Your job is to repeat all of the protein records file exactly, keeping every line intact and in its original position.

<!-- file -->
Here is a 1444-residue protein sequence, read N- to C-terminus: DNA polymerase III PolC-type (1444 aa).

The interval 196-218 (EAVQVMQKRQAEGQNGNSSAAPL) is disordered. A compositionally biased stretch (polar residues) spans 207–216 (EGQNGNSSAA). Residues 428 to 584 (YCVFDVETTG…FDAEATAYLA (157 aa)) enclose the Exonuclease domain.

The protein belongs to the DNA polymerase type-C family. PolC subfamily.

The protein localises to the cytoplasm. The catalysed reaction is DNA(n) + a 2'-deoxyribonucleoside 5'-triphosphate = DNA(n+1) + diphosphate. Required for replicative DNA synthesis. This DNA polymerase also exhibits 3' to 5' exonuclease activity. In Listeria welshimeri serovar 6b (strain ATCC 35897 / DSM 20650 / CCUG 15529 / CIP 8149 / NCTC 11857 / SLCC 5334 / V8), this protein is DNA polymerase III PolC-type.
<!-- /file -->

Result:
Here is a 1444-residue protein sequence, read N- to C-terminus: DNA polymerase III PolC-type (1444 aa).

The interval 196-218 (EAVQVMQKRQAEGQNGNSSAAPL) is disordered. A compositionally biased stretch (polar residues) spans 207–216 (EGQNGNSSAA). Residues 428 to 584 (YCVFDVETTG…FDAEATAYLA (157 aa)) enclose the Exonuclease domain.

The protein belongs to the DNA polymerase type-C family. PolC subfamily.

The protein localises to the cytoplasm. The catalysed reaction is DNA(n) + a 2'-deoxyribonucleoside 5'-triphosphate = DNA(n+1) + diphosphate. Required for replicative DNA synthesis. This DNA polymerase also exhibits 3' to 5' exonuclease activity. In Listeria welshimeri serovar 6b (strain ATCC 35897 / DSM 20650 / CCUG 15529 / CIP 8149 / NCTC 11857 / SLCC 5334 / V8), this protein is DNA polymerase III PolC-type.